It took a full 24 hours after being sworn in as Mayor for someone to ask me what I would do about people speeding on their street. I still receive complaints about "everybody" driving too fast, but the real concern is often the safety of pedestrians and bicyclists. You might be surprised to discover the actual speed of cars on your street. While it is easy to compare 20 mph to 50 mph, the difference between 28 mph and 34 mph can be quite tricky without a radar gun. Whenever this topic comes up, "speed humps" are often requested. This week Council received a presentation from Public Works Director Curtis Hancock, outlining how the City might handle such a request. You will not be surprised that the first step is to define the problem clearly. The potential process also includes how the City will work with neighbors to address the concern and under what conditions the City might install a speed hump. If you are interested, here's a link to the presentation. There will be more discussion before Council finalizes this policy. I encourage you to provide your feedback.
Like everybody, I enjoy sharing good news. This week I had several fun things to share. The Texas Downtown Association chose our very own "Copper Shot Distillery" as the "Best Commercial Interior." Honored to be present at the announcement, I captured a great moment of Cheri Todee celebrating. A highlight last week was judging the BISD – ACE program Lego Competition. The students' creativity in preparing a "Meal for a Giant" was overwhelming – who knew giants like unicorn steaks or snake-bitten cow? Invited to answer questions from second graders at Calvary Episcopal School, I encountered a smart group of students with thoughtful questions. I spoke at the "Pinky Promise" event; an outstanding program focused on providing mammograms in Bastrop County. We know Bastrop is Cool, and thanks to Visit Bastrop, now everyone else knows it too. Visit Bastrop brought Jonas Wilson to film a video in our downtown, sharing three live performances called "Be Like Bastrop."
Many of you are aware the City Council provides HOT (Hotel Occupancy Tax) funding. The largest portion goes to our Destination Marketing Organization, Visit Bastrop. The Bastrop Opera House, the Bastrop Museum and Visitor Center, and the Lost Pines Art Center are several non-profits that also qualify for this funding. City Council requires these organizations to present updates every quarter. These updates provide accountability to the contract, and everyone in the community gets to see the benefit of providing these funds. Additionally, the City Council provides funds to the YMCA as our recreation partner. Included in the agenda packet are all presentations, and I would encourage you to take a look.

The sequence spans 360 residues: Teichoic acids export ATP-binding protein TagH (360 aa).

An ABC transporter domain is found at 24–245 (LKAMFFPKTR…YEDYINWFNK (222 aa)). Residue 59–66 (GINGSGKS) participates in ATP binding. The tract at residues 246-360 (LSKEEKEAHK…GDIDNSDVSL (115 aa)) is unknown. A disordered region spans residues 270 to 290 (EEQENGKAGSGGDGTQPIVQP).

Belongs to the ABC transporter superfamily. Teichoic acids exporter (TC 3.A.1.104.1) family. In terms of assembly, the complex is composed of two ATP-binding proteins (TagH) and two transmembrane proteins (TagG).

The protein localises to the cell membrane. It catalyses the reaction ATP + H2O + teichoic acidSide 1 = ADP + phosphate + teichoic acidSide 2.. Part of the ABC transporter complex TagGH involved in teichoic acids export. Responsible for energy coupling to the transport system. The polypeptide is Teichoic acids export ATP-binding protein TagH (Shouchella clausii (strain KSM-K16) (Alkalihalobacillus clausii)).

It is hard for me to believe Halloween is this weekend. If you get a chance, stop by Halloween Bash at Mayfest Park. This year's City sponsored event, which the YMCA is putting on, comprises a drive-thru trick-or-treat from 5:00 pm – 7:00 pm, so put on your best costume and come by for a sweet treat. Crazy to think that soon it will be Thanksgiving and then Christmas. I must admit I am ready to put 2020 in the rearview mirror. I believe we have all changed our lifestyles because of the COVID pandemic, some changes out of necessity, and some out of creativity. One thing is for sure; we are all spending more time at home, which may be why we have seen an increase in golf cart usage around town. It is a great way to get some fresh air and see your neighbors at a safe distance. This week at Council, we approved the first reading of a revised Golf Cart Ordinance. Did you know the current ordinance only allowed a 7-day permit? Chief Nagy presented the revised ordinance, and the Council approved it with a few revisions focused on safety. The second and final reading of the ordinance will be on the next council agenda. If you own a golf cart, please take the time to review the proposal and share your feedback.